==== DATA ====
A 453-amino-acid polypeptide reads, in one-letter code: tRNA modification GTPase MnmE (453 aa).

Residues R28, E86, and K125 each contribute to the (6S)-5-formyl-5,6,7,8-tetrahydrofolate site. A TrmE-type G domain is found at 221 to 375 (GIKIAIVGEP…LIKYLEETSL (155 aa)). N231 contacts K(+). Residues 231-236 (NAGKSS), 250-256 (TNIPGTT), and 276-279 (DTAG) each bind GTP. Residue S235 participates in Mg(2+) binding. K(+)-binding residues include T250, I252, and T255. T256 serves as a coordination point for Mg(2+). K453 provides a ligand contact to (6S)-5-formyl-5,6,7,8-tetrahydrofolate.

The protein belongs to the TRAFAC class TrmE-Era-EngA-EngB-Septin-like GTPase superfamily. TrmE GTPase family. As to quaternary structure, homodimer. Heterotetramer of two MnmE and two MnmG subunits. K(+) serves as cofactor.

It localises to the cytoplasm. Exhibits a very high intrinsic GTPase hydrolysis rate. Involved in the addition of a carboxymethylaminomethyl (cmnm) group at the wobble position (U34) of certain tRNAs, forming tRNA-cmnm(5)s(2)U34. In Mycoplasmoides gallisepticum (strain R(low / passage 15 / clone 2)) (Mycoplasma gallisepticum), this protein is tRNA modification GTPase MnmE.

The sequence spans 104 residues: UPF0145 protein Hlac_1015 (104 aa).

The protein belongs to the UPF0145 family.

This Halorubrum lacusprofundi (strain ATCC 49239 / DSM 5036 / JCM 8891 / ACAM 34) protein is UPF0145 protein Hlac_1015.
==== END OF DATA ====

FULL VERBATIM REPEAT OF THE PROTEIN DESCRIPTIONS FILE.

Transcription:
A 453-amino-acid polypeptide reads, in one-letter code: tRNA modification GTPase MnmE (453 aa).

Residues R28, E86, and K125 each contribute to the (6S)-5-formyl-5,6,7,8-tetrahydrofolate site. A TrmE-type G domain is found at 221 to 375 (GIKIAIVGEP…LIKYLEETSL (155 aa)). N231 contacts K(+). Residues 231-236 (NAGKSS), 250-256 (TNIPGTT), and 276-279 (DTAG) each bind GTP. Residue S235 participates in Mg(2+) binding. K(+)-binding residues include T250, I252, and T255. T256 serves as a coordination point for Mg(2+). K453 provides a ligand contact to (6S)-5-formyl-5,6,7,8-tetrahydrofolate.

The protein belongs to the TRAFAC class TrmE-Era-EngA-EngB-Septin-like GTPase superfamily. TrmE GTPase family. As to quaternary structure, homodimer. Heterotetramer of two MnmE and two MnmG subunits. K(+) serves as cofactor.

It localises to the cytoplasm. Exhibits a very high intrinsic GTPase hydrolysis rate. Involved in the addition of a carboxymethylaminomethyl (cmnm) group at the wobble position (U34) of certain tRNAs, forming tRNA-cmnm(5)s(2)U34. In Mycoplasmoides gallisepticum (strain R(low / passage 15 / clone 2)) (Mycoplasma gallisepticum), this protein is tRNA modification GTPase MnmE.

The sequence spans 104 residues: UPF0145 protein Hlac_1015 (104 aa).

The protein belongs to the UPF0145 family.

This Halorubrum lacusprofundi (strain ATCC 49239 / DSM 5036 / JCM 8891 / ACAM 34) protein is UPF0145 protein Hlac_1015.